An attempt to create a comprehensive overview of media-terrorism relations has been undertaken by David L. Paletz and Alex P. Schmid (1992). The book “Terrorism and the media” combines reviews of different viewpoints on the relationships between the media and terrorism. The overview presents all contributors of the issue – researchers, terrorists, the governments, the press, public, and victims. In discussion about the media response to terrorism, researchers emphasize three main policies: 1. no specific steps should be taken as regards media coverage of terrorism 2. some form of media censorship or statutory regulation is necessary 3. voluntary self-restraint is accepted, trying to avoid the dangers of manipulation and exploitation by terrorist groups First of all, supporters of the ‘absolute’ or ‘unlimited’ freedom of the press (Hussain et al., 2001) stand on the point expressed in the Universal Declaration of Human Rights, authorized by the General Assembly of the United Nations in 1948. Article 19 of the Declaration states that “everyone has the right to freedom of opinion and expression; this right includes freedom to hold opinions without interference and to seek, receive and impart information and ideas through any media and regardless of frontiers”. As Siebert et al (1963) summarizes, there should be no restrictions on import or export of media messages across the national frontiers. However, no freedom of expression is totally unlimited. Addressing this to the media reporting of terrorism, Wilkinson (1997) draws a parallel with the ban of pornography on TV and radio mostly accepted by audiences. He adds: “Most decent citizens would also be horrified if the mass media began to provide a platform for race hate propaganda or for drug-pushers or rapists to come on the screen to boast their crimes and to incite others to commit crimes”. ©Oksana Silantieva, 2003 10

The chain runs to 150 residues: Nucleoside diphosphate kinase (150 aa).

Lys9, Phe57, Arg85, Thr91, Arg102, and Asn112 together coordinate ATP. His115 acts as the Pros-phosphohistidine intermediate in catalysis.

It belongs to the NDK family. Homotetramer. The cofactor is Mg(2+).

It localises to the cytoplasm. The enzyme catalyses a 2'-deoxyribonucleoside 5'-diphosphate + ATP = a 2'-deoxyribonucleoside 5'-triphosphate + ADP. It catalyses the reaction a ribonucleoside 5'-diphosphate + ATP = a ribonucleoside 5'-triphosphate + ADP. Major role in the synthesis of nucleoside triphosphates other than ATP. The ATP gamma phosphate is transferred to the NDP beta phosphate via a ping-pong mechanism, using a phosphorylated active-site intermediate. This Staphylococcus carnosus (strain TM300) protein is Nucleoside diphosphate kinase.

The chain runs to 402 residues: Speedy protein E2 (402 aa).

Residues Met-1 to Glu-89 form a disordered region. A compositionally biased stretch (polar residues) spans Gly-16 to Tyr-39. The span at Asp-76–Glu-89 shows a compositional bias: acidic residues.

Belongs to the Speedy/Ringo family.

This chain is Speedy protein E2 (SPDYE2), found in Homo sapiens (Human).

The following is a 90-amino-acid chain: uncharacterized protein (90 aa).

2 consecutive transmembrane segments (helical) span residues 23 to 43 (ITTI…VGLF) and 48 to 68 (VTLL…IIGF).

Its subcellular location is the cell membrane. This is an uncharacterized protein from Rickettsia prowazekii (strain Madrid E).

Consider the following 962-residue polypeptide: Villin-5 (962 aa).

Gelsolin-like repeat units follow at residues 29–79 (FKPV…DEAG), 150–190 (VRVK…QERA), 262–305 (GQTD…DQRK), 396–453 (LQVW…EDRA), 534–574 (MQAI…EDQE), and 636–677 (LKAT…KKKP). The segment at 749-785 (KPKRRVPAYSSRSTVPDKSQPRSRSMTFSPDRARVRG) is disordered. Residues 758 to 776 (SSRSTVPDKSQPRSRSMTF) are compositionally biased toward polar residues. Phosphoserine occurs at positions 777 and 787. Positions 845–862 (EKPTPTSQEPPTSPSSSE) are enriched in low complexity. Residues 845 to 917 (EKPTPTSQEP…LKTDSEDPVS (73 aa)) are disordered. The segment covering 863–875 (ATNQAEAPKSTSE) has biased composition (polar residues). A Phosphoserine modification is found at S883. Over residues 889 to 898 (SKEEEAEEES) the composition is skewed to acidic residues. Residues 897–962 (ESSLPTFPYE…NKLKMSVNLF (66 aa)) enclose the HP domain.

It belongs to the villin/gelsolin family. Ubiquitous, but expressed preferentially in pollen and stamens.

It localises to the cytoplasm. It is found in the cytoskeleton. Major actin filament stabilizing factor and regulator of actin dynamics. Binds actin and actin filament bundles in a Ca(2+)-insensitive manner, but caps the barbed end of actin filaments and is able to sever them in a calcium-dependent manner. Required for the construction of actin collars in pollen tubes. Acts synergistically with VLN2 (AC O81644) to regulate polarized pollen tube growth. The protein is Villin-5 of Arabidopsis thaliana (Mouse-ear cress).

Secondly, supporting the idea of control over the reporting of terrorist acts, government spokespersons blame the media for being partners to terrorism. These are the well-known words of Margaret Thatcher: “We must try to find ways to starve the terrorist and the hijacker of the oxygen of publicity on which they depend”1. Terry Anderson (1993), from his experience as both journalist and hostage – he was chief Middle East correspondent for The Associated Press during which time he was held hostage in Lebanon from March 1985 to December 1991 – supports Thatcher’s position. He claims: “Don’t give the terrorists what they want. Don’t give them publicity. Don’t report on their demands, or even – for the most adamant of media critics – on their actions. If they cannot expect publicity, they will go away”. Analysing the problem of the coverage of terrorism from the governmental perspectives, Hocking underlines a prevailing idea of symbiosis of the media and terrorists. “Media recognition is absolutely crucial; the success of a terrorist act depends mainly on the media coverage it enjoys” (Frey, 1987 cited Hocking, 1992, p.87). Though calls for controlling the media with regard to the coverage of terrorist events usually come from the government, a survey taken in 1994 by Times/Mirror Centre for the People and the Press (now the Pew Centre) shows public opinion supporting censorship to discourage terrorism. According to the study, 71 per cent of British respondents supported censorship (See Figure A). Arguing with a possible opinion that this is because of the high level of terrorism in the UK, Chris Frost (2000) calls attention to both Spain and Italy, which have the same problems, but had a lower number of respondents calling for censorship (62 per cent and 42 per cent, respectively). 1 "Thatcher, Margaret" The Oxford Dictionary of Modern Quotations. Ed. Elizabeth Knowles. Oxford University Press, 2002. Oxford Reference Online. Oxford University Press. 18 August 2003 <http://www.oxfordreference.com/views/ENTRY.html?subview=Main&entry=t93.001752> ©Oksana Silantieva, 2003 11